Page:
Curator of Collections, Douglas Justice contributes today’s photos and write-up.
UBC Botanical Garden is renowned for its collection of woody climbers (lianas) primarily because we encourage many of them to climb into the mature conifers in the David C. Lam Asian Garden. The genus Clematis is well represented in all parts of the garden, with wild Asian species representing approximately half of the collection. See this link for a list of clematis accessions in the garden.
Clematis montana var. wilsonii commemorates E.H. (Chinese) Wilson (1876-1930), who introduced vast numbers of plants to cultivation, primarily from China and Japan. This variety from southwestern China is less well known than the more commonly cultivated selections of Clematis montana var. rubens (which are generally larger and pink). Most references describe var. wilsonii as late-flowering (mid to late June) and strongly fragrant, smelling of hot chocolate. The aroma to me is considerably more complex, especially when smelled at close range. A number of my colleagues have been debating the particular components of the aroma—what else do staff at a botanical garden do at lunch?—and we’ve come up with quite a list, including chocolate (of course), but also peppermint, cinnamon, cardamom, carob bean, narcissus (the large trumpet types), oaked Chardonnay, and Advocaat liqueur—the more elusive and volatile components being expressed more strongly with older flowers. Our plants came to us from Guernsey Clematis, the famous nursery founded by plantsman Raymond Evison.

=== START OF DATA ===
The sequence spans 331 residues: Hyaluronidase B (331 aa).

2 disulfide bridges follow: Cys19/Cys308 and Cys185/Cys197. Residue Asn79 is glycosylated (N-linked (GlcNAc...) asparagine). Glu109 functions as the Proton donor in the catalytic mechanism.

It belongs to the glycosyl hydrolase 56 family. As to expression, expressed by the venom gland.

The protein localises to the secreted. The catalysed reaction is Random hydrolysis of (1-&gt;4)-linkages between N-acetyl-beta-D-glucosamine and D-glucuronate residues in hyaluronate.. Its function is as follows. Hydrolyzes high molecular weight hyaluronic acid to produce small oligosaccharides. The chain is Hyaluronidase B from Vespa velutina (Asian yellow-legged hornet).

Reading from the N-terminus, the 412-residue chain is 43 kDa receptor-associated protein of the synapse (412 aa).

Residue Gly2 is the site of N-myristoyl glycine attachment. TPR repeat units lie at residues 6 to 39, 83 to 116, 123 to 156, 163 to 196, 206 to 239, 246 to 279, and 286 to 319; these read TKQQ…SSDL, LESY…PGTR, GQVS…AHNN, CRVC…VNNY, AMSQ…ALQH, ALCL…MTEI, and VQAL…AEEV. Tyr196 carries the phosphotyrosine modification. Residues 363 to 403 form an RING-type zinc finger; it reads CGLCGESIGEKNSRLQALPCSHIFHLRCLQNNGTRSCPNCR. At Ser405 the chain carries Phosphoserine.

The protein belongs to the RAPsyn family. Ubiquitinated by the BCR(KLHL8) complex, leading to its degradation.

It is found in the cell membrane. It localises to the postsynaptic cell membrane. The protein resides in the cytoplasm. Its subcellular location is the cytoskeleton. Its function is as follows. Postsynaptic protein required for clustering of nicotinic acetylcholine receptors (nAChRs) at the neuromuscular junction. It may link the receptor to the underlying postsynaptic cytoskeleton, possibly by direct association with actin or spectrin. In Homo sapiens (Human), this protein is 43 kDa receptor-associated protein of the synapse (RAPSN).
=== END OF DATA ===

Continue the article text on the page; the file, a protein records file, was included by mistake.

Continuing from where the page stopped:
There is considerable disagreement amongst experts regarding the legitimacy and characteristics of the various C. montana varieties; however there is no disagreement on the value of these beautiful climbers to horticulture. The species is generally hardy to Zone 6 or colder, floriferous, and needs no pruning or special treatment. Our plants have taken about 15 years to reach within a few metres of the tops of 25 m tall Thuja plicata (western red cedar). The clematis mode of climbing is well suited to thujas, whose branchlets are the optimal diameter for the twining petioles (and petiolules). Because the leaves and branches of thujas are long-lived, they’re commonly retained near the ground for many years, and this makes starting a clematis up the tree relatively easy. It is important, however, to site the clematis (or any other climber) outside of the drip-line of a western red cedar, as thujas produce very heavy shade and are notoriously greedy when it comes to available water.